The Day Dr. King Died

Professor Bart Schultz (left) and Dr. Timuel Black discuss Dr. King’s life, legacy, and message at a Civic Engagement event on April 4th. 

Professor Bart Schultz (left) and Dr. Timuel Black discuss Dr. King’s life, legacy, and message at a Civic Engagement event on April 4th. 

Photo by Jean Lachet / University of Chicago

By Maria del Toro, Class of 2019

The death of Dr. King was so dramatic that it caused activity all over the country because he was missed, because he offered so much in terms of hopes and dreams and his leadership.

-Dr. Timuel D. Black

Historically, there has been a strong relationship between business and activism. Those Booth students enrolled in “Business, Politics, and Ethics” this quarter with Professor Brian Barry can speak to that fact: an entire class is devoted to assessing the impact of multinational companies divesting from apartheid-era South Africa, and the role of corporate social responsibility in enacting change.

Today, the relationship between business and activism continues to evolve and leaders must choose how to respond to it in an often highly divisive climate. Ongoing reflection and meaningful dialogue by both sides is necessary to implement large-scale change. One such dialogue was held at the University of Chicago earlier this month in a tribute to Dr. Martin Luther King, Jr.

On April 4th, the Civic Knowledge Project at the University of Chicago hosted Dr. Timuel D. Black, a civil rights activist and oral historian who worked directly with Dr. King and helped organize the March on Washington. Now 99 years old, Dr. Black spoke about Dr. King’s legacy on the 50th anniversary of his assassination in Memphis.

The conversation was facilitated by Executive Director of the Civic Knowledge Project, Bart Schultz. Schultz is an activist academic who teaches and publishes primarily in philosophy. He has been teaching in the College at the University of Chicago for more than thirty years and is now leading the Dr. Martin Luther King Jr. Initiative. The initiative is designed to research the roots of Dr. King’s philosophy of nonviolence and his role in the civil rights movement, and to call attention to the ongoing relevance of his life and work, with a special emphasis on his connections to the City of Chicago.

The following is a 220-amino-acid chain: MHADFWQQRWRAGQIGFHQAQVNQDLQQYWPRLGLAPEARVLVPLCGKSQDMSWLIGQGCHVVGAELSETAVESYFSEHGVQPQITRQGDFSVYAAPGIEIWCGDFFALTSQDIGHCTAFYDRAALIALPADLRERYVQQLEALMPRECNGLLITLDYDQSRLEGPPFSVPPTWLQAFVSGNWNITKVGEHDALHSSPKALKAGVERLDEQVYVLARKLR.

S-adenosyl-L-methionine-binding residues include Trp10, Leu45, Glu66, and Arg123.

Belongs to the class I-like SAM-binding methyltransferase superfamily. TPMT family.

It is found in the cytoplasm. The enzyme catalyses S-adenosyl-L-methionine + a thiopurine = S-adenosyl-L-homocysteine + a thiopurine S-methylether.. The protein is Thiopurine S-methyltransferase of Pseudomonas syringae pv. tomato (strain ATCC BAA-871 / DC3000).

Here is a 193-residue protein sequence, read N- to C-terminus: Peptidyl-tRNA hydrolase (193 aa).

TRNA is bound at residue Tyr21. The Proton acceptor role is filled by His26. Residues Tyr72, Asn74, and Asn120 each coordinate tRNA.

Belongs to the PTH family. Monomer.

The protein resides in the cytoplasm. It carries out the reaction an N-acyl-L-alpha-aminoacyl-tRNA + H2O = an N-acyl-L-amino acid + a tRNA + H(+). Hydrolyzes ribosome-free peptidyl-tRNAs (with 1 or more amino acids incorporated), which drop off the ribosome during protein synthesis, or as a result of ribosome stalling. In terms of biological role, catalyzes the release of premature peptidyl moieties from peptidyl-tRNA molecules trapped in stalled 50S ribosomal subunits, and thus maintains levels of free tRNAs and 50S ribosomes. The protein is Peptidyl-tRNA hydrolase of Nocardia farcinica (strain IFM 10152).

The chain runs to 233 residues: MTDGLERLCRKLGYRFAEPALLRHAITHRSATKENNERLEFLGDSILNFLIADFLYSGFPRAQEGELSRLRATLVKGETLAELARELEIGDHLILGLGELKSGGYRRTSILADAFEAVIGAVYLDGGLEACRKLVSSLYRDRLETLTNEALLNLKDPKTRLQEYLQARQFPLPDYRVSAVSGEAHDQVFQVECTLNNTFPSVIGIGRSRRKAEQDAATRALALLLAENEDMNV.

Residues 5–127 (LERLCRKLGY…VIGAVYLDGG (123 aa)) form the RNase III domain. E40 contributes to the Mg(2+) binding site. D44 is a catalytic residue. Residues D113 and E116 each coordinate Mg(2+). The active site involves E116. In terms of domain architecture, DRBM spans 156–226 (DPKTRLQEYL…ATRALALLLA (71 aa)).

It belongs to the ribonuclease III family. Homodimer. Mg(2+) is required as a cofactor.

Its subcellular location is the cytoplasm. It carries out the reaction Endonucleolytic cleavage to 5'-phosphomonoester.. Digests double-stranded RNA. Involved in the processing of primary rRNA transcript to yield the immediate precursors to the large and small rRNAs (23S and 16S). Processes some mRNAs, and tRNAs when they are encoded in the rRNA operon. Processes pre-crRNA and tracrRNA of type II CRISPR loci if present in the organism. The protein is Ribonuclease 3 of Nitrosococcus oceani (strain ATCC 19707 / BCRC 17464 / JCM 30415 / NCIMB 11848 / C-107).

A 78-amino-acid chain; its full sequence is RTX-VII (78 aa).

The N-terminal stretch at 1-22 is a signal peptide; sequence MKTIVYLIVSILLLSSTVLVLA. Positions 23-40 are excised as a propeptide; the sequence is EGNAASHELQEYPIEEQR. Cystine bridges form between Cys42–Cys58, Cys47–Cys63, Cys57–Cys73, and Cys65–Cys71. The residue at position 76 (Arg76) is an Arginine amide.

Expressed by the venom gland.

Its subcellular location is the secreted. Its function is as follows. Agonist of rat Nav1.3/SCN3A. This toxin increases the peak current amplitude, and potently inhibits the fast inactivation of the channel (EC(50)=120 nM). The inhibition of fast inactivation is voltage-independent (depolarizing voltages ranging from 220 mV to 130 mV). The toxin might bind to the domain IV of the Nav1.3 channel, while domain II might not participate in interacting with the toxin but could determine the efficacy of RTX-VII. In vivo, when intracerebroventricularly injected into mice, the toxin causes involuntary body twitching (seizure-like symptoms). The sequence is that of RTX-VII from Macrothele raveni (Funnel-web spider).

Chicago Business reached out to Schultz to discuss the anniversary of Dr. King’s assassination, the ongoing work of Dr. Black, and how Booth students can apply their lessons of leadership as we embark on our careers.

Maria del Toro [MDT]: The Civic Knowledge Project is a program of U of C’s Office of Civic Engagement. What are the objectives of the Project and what work is currently underway?

Bart Schultz [BS]: The CKP actually predates the Office of Civic Engagement.  We were founded in 2003, by MacArthur "genius grant" winner Danielle Allen. At that time, we were in the Humanities Division, and we have always maintained a deep commitment to the humanities as part of our programming, which involves building better, reciprocal community connections.  For example, our work with Prof. Timuel D. Black has helped many people at UChicago, including incoming classes of students can better appreciate the rich history of the South Side and how important it is to do meaningful community engagement work.

[MDT]: On the 50th anniversary of the assassination of Dr. Martin Luther King Jr. the Civic Knowledge Project hosted a conversation with Dr. Timuel D. Black. Why is it important to continue to observe this anniversary? Who is Dr. Black and why did you select him as the speaker to commemorate this event?